New Jersey has this bad habit of getting excessively warm and then cooling down again. It’s like Mother Nature can’t decide whether or not she wants the AC on. For the past few weeks, temperatures have been anywhere from a warm 80 to a cool 55 (today happens to be 90, but don’t worry, it will be in the 60s again by the weekend). Anyway, I figured it was time for a lighter recipe—one that could be enjoyed indoors on a hot day or out on the patio when the air is a little cooler. It’s my take on a Caprese (spoiler alert: I subbed tomatoes for roasted red peppers and added fresh arugula and homemade basil-walnut pesto).
Believe it or not, I went 22 years without knowing how to make my own pesto. When I looked at it in the jar I thought, “How does it look like that? Is that all basil?” I always figured there was some sort of secret technique that got it so smooth and flavorful without feeling like basil overload. Well the truth is, pesto kind of is basil—and garlic and nuts—overload. The “secret technique” is actually just the understanding that it doesn’t take a lot of pesto to create powerful flavor. So when you whip up this recipe, remember to spread a thin layer on the sandwich—just enough to give it a punch without tasting like a mouthful of leaves. Basil leaves, that is.
“Caprese” usually means a salad of fresh mozzarella, tomatoes and basil, and it originated in Italy (actually, the colors of the salad resemble the colors on the Italian flag). There are ways you can alter this sandwich to your liking; that’s what I did by adding the roasted peppers. If you’d like, throw on a piece of grilled chicken, or fry up some eggplant in Italian-style bread crumbs and add it (that’s my mom’s favorite way to do it). The bottom line is, cooking is all about creativity. There’s always room for personal taste in a dish. If there’s something you love to add to your Caprese sandwich, let me know (I’d love you give it a try!).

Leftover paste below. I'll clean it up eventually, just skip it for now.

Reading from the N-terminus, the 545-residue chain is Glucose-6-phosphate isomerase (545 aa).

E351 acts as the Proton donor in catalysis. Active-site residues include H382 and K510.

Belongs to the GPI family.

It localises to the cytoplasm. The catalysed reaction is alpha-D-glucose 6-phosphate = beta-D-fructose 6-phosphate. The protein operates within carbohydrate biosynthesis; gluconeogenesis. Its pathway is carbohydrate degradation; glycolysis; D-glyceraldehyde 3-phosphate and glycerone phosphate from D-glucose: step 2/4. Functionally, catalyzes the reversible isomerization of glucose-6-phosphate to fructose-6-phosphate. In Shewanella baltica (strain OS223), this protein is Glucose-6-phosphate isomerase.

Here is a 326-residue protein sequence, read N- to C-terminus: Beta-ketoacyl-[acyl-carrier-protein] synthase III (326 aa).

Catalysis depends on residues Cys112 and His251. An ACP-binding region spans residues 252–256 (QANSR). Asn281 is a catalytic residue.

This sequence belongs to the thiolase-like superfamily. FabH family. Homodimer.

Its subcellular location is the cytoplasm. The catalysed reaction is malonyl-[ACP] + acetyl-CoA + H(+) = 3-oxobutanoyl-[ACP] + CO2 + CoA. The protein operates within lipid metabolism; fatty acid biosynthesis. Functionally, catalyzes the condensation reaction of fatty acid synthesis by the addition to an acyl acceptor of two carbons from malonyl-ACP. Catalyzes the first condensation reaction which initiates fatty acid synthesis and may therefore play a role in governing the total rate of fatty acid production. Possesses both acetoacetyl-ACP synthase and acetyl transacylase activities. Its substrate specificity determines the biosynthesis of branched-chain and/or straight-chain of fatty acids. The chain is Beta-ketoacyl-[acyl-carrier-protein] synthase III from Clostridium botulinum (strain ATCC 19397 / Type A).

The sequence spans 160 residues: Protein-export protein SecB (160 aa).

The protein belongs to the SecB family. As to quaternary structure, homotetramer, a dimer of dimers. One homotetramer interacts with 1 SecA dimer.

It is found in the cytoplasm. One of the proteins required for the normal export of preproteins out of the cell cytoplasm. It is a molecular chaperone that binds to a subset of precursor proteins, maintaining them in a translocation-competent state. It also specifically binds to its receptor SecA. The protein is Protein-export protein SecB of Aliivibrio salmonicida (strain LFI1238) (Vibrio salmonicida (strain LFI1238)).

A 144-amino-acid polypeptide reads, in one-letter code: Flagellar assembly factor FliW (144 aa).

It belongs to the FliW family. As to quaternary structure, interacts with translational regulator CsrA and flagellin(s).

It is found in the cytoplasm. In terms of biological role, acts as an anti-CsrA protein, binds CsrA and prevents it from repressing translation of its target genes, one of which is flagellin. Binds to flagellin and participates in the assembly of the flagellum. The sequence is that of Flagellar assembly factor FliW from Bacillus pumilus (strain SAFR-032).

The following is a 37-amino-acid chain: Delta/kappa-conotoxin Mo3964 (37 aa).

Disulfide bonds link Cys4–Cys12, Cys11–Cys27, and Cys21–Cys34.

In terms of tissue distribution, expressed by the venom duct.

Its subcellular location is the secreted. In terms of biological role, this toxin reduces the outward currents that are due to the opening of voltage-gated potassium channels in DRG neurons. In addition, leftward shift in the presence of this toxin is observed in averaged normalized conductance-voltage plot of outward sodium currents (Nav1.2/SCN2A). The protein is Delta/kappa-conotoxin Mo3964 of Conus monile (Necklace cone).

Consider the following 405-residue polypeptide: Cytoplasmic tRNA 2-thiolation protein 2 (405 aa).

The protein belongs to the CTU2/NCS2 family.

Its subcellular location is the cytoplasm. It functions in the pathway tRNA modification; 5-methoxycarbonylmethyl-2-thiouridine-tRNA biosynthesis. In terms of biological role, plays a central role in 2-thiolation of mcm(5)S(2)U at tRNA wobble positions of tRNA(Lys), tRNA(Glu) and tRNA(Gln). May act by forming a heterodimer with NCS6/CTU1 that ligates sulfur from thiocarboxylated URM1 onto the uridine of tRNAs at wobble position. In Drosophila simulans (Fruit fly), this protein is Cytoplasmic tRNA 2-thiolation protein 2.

Makes 4 sandwiches
1 1/2 cups fresh basil leaves (remove stems)
2 tablespoons pine nuts or walnuts
1 large clove of garlic
1/3 cup of olive oil (plus more as needed)
2 tablespoons freshly grated Parmesan cheese
Combine first five ingredients in a food processor and process until very fine. Add Parmesan cheese and process briefly. If pesto is too thick, add a little more olive oil.
1 loaf ciabatta bread
2 cups fresh arugula
10 ounces roasted red peppers (or 1 medium tomato, sliced)
12 ounces fresh mozzarella
Slice bread down the middle and add arugula, roasted peppers and mozzarella. Top with pesto (since pesto has such a strong flavor, only a thin layer is needed). Slice four ways and serve.